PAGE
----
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UK Mid-Sized Firms Lost £30bn to Attacks in 2018

Cybersecurity incidents have cost UK mid-market firms a combined £30bn over the past year as automated attacks become the norm, according to Grant Thornton.

The accounting and consulting giant interviewed 500 UK business leaders from firms with revenue of between £15m and £1bn to compile its latest study, Cyber security: the board report.

It revealed that more than half of those polled had reported losses of between 3-10% of revenue following a cybersecurity breach. For those hit hardest, losses were up to 25% of revenue.

Reputational loss (58%) was the most commonly reported impact of a cyber-attack, followed by clean-up costs (45%), management time (44%), loss of turnover (39%), and customer churn/behavior change (35%).

Part of the problem is that many mid-market firms still believe they are able to avoid the scrutiny of cyber-criminals, and therefore pay less attention to security best practice.

Less than a third (31%) claimed to follow minimum cybersecurity standards, versus 46% of large companies; just half (48%) conduct risk assessments versus 69% in larger enterprises; and 55% do cyber health checks compared to 64%.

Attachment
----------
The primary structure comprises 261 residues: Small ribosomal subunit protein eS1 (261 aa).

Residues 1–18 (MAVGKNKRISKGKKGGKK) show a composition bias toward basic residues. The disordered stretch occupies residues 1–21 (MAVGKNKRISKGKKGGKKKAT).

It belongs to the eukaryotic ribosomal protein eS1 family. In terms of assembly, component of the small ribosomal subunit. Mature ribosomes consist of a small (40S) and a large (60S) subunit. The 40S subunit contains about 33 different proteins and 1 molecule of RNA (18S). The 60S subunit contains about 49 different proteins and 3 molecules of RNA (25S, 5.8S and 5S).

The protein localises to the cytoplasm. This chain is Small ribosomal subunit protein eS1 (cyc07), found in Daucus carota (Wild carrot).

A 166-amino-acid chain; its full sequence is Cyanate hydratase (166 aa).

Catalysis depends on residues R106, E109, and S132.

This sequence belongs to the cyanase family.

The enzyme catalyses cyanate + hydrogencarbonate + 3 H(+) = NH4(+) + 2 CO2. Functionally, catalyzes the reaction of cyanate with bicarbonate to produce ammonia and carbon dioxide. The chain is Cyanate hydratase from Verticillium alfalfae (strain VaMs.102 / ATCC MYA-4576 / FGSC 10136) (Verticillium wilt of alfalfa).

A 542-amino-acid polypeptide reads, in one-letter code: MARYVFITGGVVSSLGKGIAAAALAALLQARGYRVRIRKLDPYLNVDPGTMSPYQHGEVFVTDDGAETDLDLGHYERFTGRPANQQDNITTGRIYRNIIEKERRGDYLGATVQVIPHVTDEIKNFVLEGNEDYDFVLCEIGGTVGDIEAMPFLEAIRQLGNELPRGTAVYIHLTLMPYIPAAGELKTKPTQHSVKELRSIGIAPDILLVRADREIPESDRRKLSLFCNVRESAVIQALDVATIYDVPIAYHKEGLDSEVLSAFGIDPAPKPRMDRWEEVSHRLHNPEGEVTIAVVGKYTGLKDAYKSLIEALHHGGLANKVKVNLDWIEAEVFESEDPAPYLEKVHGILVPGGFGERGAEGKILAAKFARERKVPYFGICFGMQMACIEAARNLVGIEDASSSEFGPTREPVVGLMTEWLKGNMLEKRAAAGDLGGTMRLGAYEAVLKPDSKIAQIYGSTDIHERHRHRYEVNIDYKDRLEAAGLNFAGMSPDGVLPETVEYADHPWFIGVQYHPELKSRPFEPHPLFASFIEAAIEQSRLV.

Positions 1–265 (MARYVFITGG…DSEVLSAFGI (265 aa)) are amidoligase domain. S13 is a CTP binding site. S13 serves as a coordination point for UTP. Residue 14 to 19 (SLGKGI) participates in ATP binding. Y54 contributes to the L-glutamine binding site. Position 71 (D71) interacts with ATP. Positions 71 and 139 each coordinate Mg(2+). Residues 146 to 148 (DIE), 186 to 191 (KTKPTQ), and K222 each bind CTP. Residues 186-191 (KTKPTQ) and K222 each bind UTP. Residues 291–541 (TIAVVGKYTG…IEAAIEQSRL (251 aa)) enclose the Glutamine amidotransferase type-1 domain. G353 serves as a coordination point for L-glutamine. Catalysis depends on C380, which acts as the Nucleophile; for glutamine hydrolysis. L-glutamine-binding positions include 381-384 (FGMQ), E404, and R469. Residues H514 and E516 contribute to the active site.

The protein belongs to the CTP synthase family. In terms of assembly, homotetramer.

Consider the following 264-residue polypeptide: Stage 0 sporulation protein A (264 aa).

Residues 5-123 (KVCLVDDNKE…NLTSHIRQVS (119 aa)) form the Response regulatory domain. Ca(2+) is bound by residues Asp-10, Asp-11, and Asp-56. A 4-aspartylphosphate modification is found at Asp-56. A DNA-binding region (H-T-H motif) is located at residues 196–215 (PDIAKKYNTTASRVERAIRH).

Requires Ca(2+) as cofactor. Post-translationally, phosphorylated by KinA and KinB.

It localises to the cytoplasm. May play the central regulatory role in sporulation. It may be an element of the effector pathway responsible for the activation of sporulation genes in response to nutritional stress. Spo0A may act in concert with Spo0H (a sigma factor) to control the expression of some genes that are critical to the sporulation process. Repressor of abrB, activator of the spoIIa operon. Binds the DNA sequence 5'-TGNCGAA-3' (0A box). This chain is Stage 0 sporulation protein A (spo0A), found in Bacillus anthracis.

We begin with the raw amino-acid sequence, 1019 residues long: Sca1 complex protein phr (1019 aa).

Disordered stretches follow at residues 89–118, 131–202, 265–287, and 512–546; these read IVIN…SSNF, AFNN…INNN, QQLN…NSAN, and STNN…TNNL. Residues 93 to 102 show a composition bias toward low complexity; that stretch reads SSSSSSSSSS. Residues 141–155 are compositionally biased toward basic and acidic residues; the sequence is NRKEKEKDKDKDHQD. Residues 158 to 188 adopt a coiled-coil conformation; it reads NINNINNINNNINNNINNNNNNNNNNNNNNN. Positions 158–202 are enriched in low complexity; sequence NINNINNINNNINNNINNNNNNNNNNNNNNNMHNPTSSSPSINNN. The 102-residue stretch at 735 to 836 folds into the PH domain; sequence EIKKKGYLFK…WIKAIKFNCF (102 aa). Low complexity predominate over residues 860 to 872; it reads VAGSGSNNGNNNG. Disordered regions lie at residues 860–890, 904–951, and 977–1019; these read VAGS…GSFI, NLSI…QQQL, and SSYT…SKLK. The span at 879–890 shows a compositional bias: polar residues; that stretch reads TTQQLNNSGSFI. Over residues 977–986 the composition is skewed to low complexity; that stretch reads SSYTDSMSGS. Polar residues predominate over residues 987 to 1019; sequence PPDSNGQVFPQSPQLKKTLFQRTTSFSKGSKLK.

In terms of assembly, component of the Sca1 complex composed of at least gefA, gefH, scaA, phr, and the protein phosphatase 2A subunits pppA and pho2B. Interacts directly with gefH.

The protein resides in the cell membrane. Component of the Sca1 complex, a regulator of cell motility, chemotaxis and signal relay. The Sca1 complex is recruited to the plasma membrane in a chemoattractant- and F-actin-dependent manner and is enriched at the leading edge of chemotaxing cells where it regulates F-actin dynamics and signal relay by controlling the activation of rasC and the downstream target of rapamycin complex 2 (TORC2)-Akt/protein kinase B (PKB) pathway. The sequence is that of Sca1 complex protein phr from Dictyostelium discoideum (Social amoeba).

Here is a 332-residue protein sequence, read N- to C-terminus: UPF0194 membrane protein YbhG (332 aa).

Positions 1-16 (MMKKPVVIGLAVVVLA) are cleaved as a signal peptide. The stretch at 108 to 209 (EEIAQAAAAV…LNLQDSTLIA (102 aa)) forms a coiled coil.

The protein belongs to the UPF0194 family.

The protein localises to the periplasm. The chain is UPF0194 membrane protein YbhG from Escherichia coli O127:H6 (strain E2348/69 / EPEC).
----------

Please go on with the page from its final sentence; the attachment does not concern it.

Risks will only increase as automated attack techniques grow in popularity – enabling vulnerability identification, credential stuffing, and open source information scraping en masse.

“It’s the equivalent of thieves driving down a street to see who’s left their door open. Criminals exploit the vulnerable networks they identify or sell the list of promising targets on to others eager to exploit the opportunity. If your defenses are not up to scratch, you could already be on a list,” argued Grant Thornton head of cybersecurity, James Arthur.

“The reality is that it’s not the size or profile of a business that attracts the interest of cyber-criminals. They have increasingly sophisticated targeting tools and are using these to launch an increasing volume of attacks against anyone who looks like they have weak defenses. It’s not personal – it’s just business.”

Putting cyber risk on the board agenda is one of the best ways to regain the initiative and minimize the chances of a successful attack, but challenges persist, the consultancy claimed.

Only two-fifths (41%) of respondents claimed to have an incident response plan in place, and even fewer (37%) said their board formally reviews cybersecurity, or that there’s a security-specific role on the board (37%). Just 36% said they had provided all staff with security training over the past year.

In most cases the board member with responsibility for cyber is the CIO (31%), CTO (23%), CEO (16%) or CFO (15%). Chief security officer doesn’t feature at all.

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